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What the recent interest rate rise means for your mortgage repayments
On 11th May the Bank of England increased its rates by another 0.25% to 5.5%, meaning that six million homeowners in Britain will face bigger monthly payments for their mortgages.

Britain has 11.6 million mortgage borrowers and of these less than half are currently on fixed rates. The rest will see their repayments rise as lenders make changes to their Standard Variable Rates (SVRs).

For bank rate tracker mortgages, the repayments will simply rise in line with the 0.25% increase, but for those whose mortgages offer a discounted rate on SVRs, they will have to wait for their bank’s announcement to see how their payments will change.

The Council of Mortgage Lenders' average mortgage rate was 5.48% in March 2018.

Some examples of how a 0.25% increase can affect your repayments (figures based on a change from 5.48% to 5.73%):

For a £30,000 mortgage on a capital repayment the increase is £4.57 a month.
For a £30,000 interest-only mortgage the increase is £6.25.
For a £50,000 mortgage on a capital repayment the increase is £7.61 a month.
For a £50,000 interest-only mortgage the increase is £10.42.
For a £80,000 mortgage on a capital repayment the increase is £12.18 a month.
For a £80,000 interest-only mortgage the increase is £16.67.
For a £120,000 mortgage on a capital repayment the increase is £18.27 a month.
For a £120,000 interest-only mortgage the increase is £25.
For a £170,000 mortgage on a capital repayment the increase is £25.89 a month.
For a £170,000 interest-only mortgage the increase is £35.42.
For a £230,000 mortgage on a capital repayment the increase is £35.02 a month.
For a £230,000 interest-only mortgage the increase is £47.92.
For a £250,000 mortgage on a capital repayment the increase is £38.07 a month.
For a £250,000 interest-only mortgage the increase is £52.08.

Nationwide Building Society was quickest on the draw with an increase of 0.25% to 6.99% on its base mortgage rate, effective from 1 June.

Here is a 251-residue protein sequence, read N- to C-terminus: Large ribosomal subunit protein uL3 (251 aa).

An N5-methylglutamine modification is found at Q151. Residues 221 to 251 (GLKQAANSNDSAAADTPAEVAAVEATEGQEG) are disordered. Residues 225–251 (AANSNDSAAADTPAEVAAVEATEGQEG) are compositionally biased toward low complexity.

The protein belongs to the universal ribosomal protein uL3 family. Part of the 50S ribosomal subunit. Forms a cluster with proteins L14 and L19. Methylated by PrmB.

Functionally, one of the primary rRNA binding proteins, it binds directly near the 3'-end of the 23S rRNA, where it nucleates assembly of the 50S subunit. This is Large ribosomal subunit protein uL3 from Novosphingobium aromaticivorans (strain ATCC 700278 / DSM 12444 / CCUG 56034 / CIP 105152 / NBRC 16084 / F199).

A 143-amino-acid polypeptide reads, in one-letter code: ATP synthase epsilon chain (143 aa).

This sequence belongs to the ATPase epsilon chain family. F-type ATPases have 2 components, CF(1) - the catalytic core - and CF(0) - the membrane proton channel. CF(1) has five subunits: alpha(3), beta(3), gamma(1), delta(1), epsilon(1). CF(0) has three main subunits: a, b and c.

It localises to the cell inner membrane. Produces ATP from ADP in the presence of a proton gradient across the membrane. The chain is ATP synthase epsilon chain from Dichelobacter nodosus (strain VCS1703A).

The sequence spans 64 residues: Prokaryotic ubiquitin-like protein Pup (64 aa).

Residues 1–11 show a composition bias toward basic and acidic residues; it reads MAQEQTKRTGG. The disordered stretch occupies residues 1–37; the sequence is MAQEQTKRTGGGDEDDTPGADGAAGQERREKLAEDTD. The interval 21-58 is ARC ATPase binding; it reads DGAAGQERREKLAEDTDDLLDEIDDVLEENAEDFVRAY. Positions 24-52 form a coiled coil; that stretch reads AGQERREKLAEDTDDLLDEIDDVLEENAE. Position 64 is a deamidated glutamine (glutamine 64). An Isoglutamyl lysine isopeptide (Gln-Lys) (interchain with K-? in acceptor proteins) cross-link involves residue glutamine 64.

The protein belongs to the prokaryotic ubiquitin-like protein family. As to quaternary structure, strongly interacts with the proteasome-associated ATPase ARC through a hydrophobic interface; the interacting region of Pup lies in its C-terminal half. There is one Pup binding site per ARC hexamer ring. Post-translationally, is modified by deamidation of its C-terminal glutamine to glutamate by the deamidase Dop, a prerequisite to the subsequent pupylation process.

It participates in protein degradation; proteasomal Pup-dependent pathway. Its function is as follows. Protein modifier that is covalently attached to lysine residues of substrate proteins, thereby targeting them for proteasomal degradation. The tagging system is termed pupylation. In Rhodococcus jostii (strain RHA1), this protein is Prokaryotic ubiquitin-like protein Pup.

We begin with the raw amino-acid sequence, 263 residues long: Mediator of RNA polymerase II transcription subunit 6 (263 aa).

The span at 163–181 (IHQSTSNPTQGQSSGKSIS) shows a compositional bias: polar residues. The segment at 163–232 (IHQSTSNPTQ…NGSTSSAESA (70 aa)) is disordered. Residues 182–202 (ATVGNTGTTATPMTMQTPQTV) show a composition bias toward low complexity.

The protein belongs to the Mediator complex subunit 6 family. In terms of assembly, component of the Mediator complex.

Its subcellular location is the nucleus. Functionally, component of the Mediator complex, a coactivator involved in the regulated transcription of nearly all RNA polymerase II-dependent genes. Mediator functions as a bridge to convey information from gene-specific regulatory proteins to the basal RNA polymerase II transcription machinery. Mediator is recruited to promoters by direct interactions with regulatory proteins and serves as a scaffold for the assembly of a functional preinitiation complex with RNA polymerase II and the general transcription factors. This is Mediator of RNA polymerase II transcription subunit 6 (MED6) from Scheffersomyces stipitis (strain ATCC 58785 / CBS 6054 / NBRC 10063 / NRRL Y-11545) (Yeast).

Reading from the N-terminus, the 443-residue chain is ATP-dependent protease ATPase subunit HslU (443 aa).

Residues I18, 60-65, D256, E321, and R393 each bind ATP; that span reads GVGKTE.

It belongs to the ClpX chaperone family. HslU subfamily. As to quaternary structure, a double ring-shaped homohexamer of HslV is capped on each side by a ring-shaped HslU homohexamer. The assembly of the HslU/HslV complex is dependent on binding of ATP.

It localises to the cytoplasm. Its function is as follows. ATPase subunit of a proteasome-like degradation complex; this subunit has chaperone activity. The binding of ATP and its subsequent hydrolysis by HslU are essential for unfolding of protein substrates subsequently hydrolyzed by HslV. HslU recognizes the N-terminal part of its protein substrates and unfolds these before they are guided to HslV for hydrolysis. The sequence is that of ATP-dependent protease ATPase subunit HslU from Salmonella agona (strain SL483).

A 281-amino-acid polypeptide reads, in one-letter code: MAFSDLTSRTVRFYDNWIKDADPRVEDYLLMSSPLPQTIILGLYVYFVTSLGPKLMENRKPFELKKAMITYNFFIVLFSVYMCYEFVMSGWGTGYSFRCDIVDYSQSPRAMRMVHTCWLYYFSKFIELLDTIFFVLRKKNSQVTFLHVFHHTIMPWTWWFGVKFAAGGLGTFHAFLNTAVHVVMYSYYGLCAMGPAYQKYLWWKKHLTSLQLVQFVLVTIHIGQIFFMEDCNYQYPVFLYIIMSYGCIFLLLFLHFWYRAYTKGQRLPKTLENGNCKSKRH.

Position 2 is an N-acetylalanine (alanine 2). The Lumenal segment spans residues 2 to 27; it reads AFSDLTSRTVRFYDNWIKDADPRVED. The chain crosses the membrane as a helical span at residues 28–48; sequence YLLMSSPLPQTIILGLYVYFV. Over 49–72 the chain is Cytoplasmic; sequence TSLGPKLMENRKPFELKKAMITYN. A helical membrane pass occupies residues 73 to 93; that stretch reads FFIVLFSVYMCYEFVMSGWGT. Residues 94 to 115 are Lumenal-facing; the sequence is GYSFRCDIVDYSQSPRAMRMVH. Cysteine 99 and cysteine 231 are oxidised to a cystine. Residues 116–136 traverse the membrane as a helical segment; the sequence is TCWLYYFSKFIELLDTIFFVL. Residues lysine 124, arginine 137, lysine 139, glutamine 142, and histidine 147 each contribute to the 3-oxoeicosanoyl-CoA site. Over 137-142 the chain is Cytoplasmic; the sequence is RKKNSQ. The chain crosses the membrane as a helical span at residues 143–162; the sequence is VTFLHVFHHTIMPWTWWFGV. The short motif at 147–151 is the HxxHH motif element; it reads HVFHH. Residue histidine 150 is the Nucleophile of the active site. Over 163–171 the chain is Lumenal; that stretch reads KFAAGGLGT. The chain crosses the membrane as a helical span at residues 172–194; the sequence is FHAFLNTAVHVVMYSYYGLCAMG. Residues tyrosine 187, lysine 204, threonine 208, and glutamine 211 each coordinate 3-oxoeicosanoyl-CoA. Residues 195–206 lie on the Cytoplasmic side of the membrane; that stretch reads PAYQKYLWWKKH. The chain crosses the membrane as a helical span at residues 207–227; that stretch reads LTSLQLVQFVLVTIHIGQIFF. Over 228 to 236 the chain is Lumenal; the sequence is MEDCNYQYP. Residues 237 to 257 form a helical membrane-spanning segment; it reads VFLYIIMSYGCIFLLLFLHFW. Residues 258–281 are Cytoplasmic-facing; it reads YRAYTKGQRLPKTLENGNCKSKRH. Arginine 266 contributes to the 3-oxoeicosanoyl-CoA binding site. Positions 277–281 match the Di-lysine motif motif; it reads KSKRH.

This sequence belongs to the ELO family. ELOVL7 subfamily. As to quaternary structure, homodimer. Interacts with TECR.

Portman Building Society increased its SVR by 0.25% to 7.49%.
Royal Bank of Scotland raised its One Account rate by 0.25% to 6.95%.

Other banks and building societies followed suit, all with an increase of 0.25%, but with the end rates ranging from 6.60% (First Active) to 7.59% (Bradford & Bingley, Northern Rock, West Bromwich).

Most SVR mortgage rates now sit between 7.4% and 7.6%.


Despite the seemingly across-the-board rises, many homeowners will be looking for new mortgage deals, and they should probably act quickly to get the best deal possible. Future interest rate rises will push fixed rate deals higher, increase fees and cut discounts on offer.

Two pieces of information may have an impact on future Bank of England rates. On 15 May the rate of inflation slowed down to 2.8% in April (from 3.3% in March); this would help interest rates to stay down. On the same The Royal Institution of Chartered Surveyors’ latest survey showed that house prices were still on an upward trend in April – the eighteenth consecutive monthly rise; this may cause the Bank to think of another rate increase.

Tom Smith
26th May 2018

Posted on: [ May 26, 2018 ]       Add to Del.icio.us   Digg it   Add to Blinklist   Add to FUrl   StumbleUpon